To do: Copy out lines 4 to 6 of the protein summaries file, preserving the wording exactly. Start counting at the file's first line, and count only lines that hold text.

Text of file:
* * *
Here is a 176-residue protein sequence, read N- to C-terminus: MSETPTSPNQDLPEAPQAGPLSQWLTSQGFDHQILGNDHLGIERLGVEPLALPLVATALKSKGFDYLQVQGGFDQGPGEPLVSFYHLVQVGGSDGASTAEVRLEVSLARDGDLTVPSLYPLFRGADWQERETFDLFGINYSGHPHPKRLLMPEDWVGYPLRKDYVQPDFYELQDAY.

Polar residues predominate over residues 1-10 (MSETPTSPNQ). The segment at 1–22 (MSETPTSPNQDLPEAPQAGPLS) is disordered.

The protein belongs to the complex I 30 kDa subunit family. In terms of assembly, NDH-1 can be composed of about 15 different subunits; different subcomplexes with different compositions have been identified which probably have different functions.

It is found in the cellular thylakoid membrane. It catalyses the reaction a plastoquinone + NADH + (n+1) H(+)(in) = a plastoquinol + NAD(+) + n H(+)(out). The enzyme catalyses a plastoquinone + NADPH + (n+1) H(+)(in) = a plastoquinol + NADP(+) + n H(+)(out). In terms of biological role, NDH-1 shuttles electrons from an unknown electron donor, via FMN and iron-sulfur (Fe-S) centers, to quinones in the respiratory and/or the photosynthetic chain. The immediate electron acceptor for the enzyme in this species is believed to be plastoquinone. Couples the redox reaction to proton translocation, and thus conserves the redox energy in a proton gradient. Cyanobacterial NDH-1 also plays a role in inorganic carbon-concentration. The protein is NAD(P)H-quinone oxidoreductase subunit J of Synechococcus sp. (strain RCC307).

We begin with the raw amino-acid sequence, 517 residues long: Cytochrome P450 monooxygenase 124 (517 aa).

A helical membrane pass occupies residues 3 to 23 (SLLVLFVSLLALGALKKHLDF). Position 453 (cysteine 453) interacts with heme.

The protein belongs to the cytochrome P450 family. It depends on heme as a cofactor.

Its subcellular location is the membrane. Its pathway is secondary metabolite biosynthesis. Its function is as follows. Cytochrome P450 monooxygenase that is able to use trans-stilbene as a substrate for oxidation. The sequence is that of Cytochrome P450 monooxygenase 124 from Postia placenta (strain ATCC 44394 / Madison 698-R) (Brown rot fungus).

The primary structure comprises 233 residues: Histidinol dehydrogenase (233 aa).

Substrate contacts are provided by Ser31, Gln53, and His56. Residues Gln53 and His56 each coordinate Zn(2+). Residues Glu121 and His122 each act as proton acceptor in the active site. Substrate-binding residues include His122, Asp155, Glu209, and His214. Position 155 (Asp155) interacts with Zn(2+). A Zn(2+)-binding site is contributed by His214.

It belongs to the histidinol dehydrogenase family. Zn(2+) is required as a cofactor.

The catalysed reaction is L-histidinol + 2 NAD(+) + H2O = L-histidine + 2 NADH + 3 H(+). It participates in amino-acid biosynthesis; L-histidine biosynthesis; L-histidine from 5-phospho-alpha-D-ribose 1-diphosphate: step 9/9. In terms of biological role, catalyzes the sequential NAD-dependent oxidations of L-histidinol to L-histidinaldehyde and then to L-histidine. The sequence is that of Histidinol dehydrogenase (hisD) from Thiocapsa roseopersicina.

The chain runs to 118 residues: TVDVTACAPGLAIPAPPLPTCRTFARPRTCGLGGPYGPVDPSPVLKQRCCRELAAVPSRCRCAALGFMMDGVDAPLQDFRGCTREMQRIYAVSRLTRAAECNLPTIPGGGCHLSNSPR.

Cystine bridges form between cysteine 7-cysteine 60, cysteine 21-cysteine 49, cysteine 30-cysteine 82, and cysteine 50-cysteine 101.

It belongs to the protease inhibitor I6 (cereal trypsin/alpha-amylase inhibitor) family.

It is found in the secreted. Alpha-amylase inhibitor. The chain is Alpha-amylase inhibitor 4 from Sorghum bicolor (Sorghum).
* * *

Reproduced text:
It is found in the cellular thylakoid membrane. It catalyses the reaction a plastoquinone + NADH + (n+1) H(+)(in) = a plastoquinol + NAD(+) + n H(+)(out). The enzyme catalyses a plastoquinone + NADPH + (n+1) H(+)(in) = a plastoquinol + NADP(+) + n H(+)(out). In terms of biological role, NDH-1 shuttles electrons from an unknown electron donor, via FMN and iron-sulfur (Fe-S) centers, to quinones in the respiratory and/or the photosynthetic chain. The immediate electron acceptor for the enzyme in this species is believed to be plastoquinone. Couples the redox reaction to proton translocation, and thus conserves the redox energy in a proton gradient. Cyanobacterial NDH-1 also plays a role in inorganic carbon-concentration. The protein is NAD(P)H-quinone oxidoreductase subunit J of Synechococcus sp. (strain RCC307).

We begin with the raw amino-acid sequence, 517 residues long: Cytochrome P450 monooxygenase 124 (517 aa).

A helical membrane pass occupies residues 3 to 23 (SLLVLFVSLLALGALKKHLDF). Position 453 (cysteine 453) interacts with heme.